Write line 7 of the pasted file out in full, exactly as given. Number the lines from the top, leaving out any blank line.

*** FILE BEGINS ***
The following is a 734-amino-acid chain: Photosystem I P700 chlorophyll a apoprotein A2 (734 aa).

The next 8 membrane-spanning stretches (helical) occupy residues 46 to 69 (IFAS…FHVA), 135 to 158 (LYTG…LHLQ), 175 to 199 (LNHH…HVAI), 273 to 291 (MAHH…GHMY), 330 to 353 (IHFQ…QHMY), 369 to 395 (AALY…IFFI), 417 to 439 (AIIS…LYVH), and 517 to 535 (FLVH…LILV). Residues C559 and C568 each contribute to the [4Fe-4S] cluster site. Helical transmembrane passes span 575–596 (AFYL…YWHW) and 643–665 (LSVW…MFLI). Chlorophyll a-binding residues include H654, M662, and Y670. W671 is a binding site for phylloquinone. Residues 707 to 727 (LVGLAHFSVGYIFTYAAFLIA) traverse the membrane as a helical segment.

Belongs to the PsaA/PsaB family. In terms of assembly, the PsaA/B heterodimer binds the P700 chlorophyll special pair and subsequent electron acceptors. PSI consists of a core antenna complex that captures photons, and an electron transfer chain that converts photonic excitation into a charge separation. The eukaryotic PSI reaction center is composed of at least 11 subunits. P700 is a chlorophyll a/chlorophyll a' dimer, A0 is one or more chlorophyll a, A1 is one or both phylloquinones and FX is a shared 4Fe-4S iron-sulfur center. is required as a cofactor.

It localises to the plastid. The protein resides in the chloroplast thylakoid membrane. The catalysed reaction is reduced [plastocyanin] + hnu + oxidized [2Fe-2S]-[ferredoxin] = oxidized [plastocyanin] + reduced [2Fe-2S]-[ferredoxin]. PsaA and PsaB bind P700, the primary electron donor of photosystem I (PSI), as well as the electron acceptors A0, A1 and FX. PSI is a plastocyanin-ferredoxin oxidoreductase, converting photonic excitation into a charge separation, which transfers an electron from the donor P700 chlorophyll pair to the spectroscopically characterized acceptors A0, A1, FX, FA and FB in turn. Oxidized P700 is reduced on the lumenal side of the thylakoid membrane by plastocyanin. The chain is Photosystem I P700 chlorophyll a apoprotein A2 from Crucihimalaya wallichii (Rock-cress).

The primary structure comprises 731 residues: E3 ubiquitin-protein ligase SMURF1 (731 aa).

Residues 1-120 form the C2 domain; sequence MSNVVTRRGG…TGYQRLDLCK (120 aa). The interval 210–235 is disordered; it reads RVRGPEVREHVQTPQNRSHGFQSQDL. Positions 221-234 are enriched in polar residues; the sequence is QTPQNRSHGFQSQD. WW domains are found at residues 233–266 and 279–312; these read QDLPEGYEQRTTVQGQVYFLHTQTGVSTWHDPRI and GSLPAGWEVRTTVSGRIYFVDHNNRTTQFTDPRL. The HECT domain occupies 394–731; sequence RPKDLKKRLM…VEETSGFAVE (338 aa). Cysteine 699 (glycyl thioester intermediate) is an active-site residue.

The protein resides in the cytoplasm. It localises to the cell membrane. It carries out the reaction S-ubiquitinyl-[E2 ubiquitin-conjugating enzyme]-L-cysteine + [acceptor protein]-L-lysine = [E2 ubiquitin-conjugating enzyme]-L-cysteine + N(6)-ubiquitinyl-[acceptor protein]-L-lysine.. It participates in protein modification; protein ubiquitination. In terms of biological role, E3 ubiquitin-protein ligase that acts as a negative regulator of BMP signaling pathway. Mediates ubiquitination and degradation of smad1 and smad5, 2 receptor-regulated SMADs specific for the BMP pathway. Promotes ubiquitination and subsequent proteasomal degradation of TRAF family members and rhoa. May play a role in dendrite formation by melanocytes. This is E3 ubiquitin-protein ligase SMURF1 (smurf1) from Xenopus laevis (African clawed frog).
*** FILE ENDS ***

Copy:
The protein resides in the cytoplasm. It localises to the cell membrane. It carries out the reaction S-ubiquitinyl-[E2 ubiquitin-conjugating enzyme]-L-cysteine + [acceptor protein]-L-lysine = [E2 ubiquitin-conjugating enzyme]-L-cysteine + N(6)-ubiquitinyl-[acceptor protein]-L-lysine.. It participates in protein modification; protein ubiquitination. In terms of biological role, E3 ubiquitin-protein ligase that acts as a negative regulator of BMP signaling pathway. Mediates ubiquitination and degradation of smad1 and smad5, 2 receptor-regulated SMADs specific for the BMP pathway. Promotes ubiquitination and subsequent proteasomal degradation of TRAF family members and rhoa. May play a role in dendrite formation by melanocytes. This is E3 ubiquitin-protein ligase SMURF1 (smurf1) from Xenopus laevis (African clawed frog).